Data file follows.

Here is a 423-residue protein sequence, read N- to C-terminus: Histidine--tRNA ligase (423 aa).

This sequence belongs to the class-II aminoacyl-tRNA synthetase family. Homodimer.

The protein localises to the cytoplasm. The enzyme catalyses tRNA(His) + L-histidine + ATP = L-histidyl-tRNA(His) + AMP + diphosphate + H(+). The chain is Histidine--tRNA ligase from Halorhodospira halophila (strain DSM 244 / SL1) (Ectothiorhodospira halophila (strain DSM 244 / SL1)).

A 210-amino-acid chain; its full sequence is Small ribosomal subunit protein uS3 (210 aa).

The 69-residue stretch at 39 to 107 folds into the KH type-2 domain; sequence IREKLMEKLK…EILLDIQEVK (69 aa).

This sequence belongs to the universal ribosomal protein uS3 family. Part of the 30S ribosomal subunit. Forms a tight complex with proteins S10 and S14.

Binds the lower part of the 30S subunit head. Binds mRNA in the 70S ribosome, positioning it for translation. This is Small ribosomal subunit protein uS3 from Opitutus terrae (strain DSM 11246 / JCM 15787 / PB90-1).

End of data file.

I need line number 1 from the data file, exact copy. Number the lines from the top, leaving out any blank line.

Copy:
Here is a 423-residue protein sequence, read N- to C-terminus: Histidine--tRNA ligase (423 aa).